Unhealthy food and social disparities are allies of COVID-19

Unhealthy food and social disparities are allies of COVID-19

November 27, 2020

Unhealthy food and social disparities are allies of COVID-19 Several studies show that people who live in poor socio-economic conditions and lack access to healthy food are more likely to experience severe forms of COVID-19. In the current COVID-19 pan

Several studies show that people who live in poor socio-economic conditions and lack access to healthy food are more likely to experience severe forms of COVID-19.  



In the current COVID-19 pandemic, the intersection between communicable and non-communicable diseases has given rise to a real health emergency. And food and socio-economic differences play a major role in determining the outcomes of the new coronavirus infection. These findings are reported in a commentary article recently published in the New England Journal of Medicine by a group of experts led by Matthew Belanger of the Beth Israel Deaconess Medical Center and Harvard Medical School in Boston. 

“In the United States, some minority groups – Black, Latinx, and Native American communities – are experiencing worse outcomes from the SARS-CoV-2 infection in terms of the number of infections, hospital admissions and deaths,” explain the researchers, pointing out that similar data have been recorded in other countries where minorities struggle to access health, educational and social services and healthy food.


Social inequalities, health differences

As reported in the article, the proportion of people with an unhealthy diet fell from 55.9% to 45.6% between 1999 and 2012, but disparities in nutrition based on race/ethnicity, income and education worsened. These nutritional differences are therefore driven by socioeconomic and environmental disadvantages that have historically beset minorities more than others. For example, food insecurity affects approximately 11% of U.S. households but is more common in Black, Latinx, and Native American households,” say Belanger et al. “People experiencing food insecurity predominantly have access to low-cost, processes and high calorie food,” they add, pointing out that this is one of the major factors in people’s body-mass index “The prevalence of obesity among U.S. adults is 42.4%, but higher among Black (49.6%), Native American (48.1%), and Latinx (44.8%) communities,” they explain.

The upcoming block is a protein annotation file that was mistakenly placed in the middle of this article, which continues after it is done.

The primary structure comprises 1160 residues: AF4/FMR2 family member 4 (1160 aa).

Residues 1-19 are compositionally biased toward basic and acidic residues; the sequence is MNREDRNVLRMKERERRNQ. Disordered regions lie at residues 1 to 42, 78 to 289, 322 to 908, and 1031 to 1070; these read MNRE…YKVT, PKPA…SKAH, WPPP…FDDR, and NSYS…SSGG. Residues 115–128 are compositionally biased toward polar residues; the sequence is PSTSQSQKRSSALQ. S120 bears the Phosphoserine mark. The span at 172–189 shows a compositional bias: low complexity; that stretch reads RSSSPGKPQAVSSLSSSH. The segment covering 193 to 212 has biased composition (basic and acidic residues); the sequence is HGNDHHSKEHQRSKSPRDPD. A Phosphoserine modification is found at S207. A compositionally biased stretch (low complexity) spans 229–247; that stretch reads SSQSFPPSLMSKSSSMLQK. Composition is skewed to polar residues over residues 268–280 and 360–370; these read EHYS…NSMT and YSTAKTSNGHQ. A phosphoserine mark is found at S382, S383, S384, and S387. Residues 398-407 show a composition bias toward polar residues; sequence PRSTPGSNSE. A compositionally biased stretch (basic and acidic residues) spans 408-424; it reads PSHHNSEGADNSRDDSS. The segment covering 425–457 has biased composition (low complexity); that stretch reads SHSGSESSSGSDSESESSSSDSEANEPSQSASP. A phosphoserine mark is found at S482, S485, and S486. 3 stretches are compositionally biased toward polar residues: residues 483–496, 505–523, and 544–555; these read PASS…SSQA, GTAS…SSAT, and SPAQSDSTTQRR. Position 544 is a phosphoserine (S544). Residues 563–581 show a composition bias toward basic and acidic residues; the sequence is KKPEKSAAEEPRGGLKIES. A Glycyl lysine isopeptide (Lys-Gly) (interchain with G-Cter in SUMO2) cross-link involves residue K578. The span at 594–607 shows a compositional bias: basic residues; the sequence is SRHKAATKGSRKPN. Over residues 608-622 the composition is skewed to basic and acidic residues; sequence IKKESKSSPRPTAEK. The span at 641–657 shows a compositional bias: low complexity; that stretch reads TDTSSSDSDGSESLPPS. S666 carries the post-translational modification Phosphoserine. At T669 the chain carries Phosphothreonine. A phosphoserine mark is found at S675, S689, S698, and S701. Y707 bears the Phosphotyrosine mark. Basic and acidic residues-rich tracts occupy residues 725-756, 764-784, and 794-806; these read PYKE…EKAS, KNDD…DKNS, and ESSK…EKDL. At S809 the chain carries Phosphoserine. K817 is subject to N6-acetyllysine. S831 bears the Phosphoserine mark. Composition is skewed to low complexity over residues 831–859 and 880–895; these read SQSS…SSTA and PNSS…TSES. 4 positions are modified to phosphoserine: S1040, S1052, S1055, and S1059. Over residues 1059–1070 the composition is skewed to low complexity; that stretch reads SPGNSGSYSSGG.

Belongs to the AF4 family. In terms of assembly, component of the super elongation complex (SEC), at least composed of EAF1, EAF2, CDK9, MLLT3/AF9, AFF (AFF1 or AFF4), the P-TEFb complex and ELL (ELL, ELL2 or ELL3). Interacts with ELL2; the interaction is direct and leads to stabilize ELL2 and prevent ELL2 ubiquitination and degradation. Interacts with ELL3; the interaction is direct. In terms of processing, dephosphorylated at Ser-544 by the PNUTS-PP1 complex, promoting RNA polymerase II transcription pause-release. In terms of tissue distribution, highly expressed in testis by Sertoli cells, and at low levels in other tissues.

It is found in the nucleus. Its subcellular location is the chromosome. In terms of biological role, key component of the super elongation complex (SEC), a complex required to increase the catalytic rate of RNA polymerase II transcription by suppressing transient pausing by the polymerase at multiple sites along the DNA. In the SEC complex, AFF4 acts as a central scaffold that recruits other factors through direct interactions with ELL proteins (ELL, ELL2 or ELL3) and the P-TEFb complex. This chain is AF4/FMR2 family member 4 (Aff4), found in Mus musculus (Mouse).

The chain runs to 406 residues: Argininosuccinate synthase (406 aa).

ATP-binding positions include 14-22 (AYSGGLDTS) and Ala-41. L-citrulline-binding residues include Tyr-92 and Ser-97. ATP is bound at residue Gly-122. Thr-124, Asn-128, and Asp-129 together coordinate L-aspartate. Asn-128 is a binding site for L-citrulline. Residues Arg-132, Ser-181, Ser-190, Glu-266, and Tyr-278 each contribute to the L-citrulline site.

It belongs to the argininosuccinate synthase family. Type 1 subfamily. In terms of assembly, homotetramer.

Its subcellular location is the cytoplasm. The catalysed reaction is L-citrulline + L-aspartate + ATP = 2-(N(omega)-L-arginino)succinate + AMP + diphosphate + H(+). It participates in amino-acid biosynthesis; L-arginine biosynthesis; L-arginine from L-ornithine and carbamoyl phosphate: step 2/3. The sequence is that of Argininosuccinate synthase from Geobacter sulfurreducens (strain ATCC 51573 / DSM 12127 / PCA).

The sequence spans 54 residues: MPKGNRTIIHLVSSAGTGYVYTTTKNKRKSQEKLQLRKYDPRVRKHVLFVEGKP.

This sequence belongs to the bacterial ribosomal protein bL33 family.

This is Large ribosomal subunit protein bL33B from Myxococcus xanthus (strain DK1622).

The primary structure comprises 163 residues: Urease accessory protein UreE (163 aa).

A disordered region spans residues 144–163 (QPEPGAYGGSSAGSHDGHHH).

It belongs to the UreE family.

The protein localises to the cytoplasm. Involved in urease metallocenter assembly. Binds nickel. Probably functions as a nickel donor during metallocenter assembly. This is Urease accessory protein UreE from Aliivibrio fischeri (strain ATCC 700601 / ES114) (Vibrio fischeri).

This triggers a vicious circle that starts from the so-called social determinants of health: from racial discrimination to difficulties accessing healthy food, from the physical environment to socio-economic status. All these disadvantages often translate into higher rates of obesity and chronic diseases like diabetes and hypertension, which in turn are risk factors for serious COVID-19 outcomes.

Sustainable health through food as well

The COVID-19 pandemic is highlighting the importance of the UN’s 17 Sustainable Development Goals. Even with the coronavirus pandemix, in fact, guaranteeing access to healthy food and food security (goal 2) and overcoming inequalities (goals 1, 4, 8 and 10) are the two cornerstones for achieving health and well-being for all (goal 3). “The current crisis warrants creation of a national organization dedicated to addressing COVID-19 racial and ethnic health disparities, to elucidate the challenges and mobilize necessary resources,” the authors comment. According to the American College of Physicians, a multidisciplinary approach to addressing the social determinants of health is necessary in order to achieve real change.

The recognition of these disparities offers an opportunity to rise to the public health challenge of health inequity and to unite in a vision for a more healthy, just, and equitable nation,” the experts conclude.


Find out more about Food and health

This website uses profiling cookies, including third-party ones, to send you advertising and offer you services which reflect the preferences you have shown during browsing. If you continue to browse the website by accessing any area or selecting any element of it (such as an image or a link), you consent to use of cookies.
Click on the following link to view our extended cookie policy, which provides a description of the categories present and the links with the personal data policies of the third-party processors. You can also decide which cookies to authorise or whether to deny consent for all or only certain cookies.   Continues